Think badass female characters are exclusive to modern times? Think again. For every Buffy-esque heroine in the world today, there are at least two from the past just waiting for their stories to be told through YA historical fiction.
Since the beginning of time, there have always been fierce ladies making and deciding the fate of history, both in the real world as well as the stories we tell ourselves and others.
And yet, knowledge of these amazing women and their fantastic feats can be hard to come by.
That’s why historical fiction books are so great. They often shine a light on the women history books neglected to mention, or straight up forgot, and show the world just how amazing they were.
But in order for historical fiction to come to be, the right kind of inspiration needs to strike first. The beauty of that is that inspiration can come from the most unlikeliest of sources sometimes. Just ask YA historical fiction author Amy Trueblood.
In celebration of the release of her latest book, Across a Broken Shore, Amy Trueblood shared with us just where she draws her inspiration from and how being part of the Buffy fandom has influenced her writing.
How growing up with Buffy, Willow, and Cordelia inspired me to write YA historical fiction
I know the title of this article is strange. How is it possible that being a member of the Buffy fandom inspired me to write about women in the early twentieth century?
Well it’s simple. Buffy was the first female heroine I saw on television who truly pushed back against gender norms. In fight scenes, whether she was battling alongside Angel, Spike, or Xander, she never deferred to them. She battled shoulder-to-shoulder with the men and usually out-kicked, and out-staked, them all.
In the earlier seasons of the show, Willow was the brains of the group, but when it came to actually fighting the monsters she relied on Buffy and the “Scooby Gang” to save her. But towards the end of the series, Willow came into her own, capably fighting demons both her own and those ascending from the Hellmouth.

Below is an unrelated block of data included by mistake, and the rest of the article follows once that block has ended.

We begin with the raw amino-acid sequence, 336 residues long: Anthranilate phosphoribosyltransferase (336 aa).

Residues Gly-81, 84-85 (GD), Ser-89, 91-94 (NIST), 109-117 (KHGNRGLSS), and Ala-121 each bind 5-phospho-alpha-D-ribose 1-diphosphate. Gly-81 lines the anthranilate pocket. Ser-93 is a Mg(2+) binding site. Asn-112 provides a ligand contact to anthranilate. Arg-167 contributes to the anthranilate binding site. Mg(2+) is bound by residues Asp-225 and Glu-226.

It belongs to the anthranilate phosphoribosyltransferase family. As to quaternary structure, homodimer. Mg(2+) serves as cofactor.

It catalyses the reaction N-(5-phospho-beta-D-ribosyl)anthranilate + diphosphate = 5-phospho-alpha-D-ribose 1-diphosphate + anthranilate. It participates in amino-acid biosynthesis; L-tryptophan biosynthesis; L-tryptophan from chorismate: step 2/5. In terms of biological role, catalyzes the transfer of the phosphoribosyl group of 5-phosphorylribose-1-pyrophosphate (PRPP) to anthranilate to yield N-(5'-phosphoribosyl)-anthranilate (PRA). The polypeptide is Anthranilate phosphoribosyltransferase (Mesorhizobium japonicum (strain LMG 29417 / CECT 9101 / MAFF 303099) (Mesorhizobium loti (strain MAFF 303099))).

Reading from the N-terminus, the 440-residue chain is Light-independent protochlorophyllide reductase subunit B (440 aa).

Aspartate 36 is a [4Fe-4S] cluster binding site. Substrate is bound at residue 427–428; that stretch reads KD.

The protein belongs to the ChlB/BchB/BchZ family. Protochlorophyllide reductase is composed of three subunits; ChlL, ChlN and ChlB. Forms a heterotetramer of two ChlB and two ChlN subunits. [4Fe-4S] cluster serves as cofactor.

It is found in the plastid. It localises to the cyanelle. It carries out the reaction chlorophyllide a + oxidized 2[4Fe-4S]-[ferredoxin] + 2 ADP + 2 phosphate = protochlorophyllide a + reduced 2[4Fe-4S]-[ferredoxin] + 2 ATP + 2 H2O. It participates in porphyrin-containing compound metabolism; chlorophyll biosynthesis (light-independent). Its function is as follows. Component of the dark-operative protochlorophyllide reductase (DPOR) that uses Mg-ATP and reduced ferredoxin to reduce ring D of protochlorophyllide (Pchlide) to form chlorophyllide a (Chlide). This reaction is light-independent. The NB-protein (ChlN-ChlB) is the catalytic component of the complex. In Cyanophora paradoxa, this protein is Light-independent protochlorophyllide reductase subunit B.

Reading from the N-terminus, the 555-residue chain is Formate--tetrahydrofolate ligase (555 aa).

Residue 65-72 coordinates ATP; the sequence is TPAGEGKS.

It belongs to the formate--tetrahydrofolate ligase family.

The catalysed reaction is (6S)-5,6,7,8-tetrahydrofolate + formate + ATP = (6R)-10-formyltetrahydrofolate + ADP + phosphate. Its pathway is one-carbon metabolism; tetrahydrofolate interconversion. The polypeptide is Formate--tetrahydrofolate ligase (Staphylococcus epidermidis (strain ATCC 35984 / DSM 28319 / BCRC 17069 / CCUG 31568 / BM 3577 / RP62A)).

Even snotty, arrogant Cordelia (who was much more than a mean girl) found a way to tap into her own strengths to battle vampires, zombies, and other dark creatures.
Watching these girls kick butt week after week reminded me that we often forget how strong we are as females. That there are generations of women who came before us that battled not against demons, but society’s expectation as to how we should act, talk, and behave. Today’s women who are successful pilots, stuntwomen, athletes, can look to an earlier generation and know those first trailblazers paved the way for them.
In my YA debut, Nothing But Sky, I fictionalized the lives of brave, real-life women like Lillian Boyer, Ethel Dare, and Gladys Ingle. These women incinerated gender roles in the early twentieth century by climbing out onto the wings of a biplane (without a parachute) to perform death-defying stunts.
In my new book, Across a Broken Shore, the main character Willa pushes back against the belief that proper young women should not be doctors. In truth, real women like early physicians Elizabeth Blackwell and Lucy Wanzer used their intelligence and strength to push past their communities’ distaste for their chosen career.
By writing YA historical fiction, I feel like I’m honoring all strong female fandoms. Whether it be those who ship Buffy, Hermione, or Katniss, these characters were developed because their creators recognized the strength of women and wanted to represent them in a medium that would reach all of society.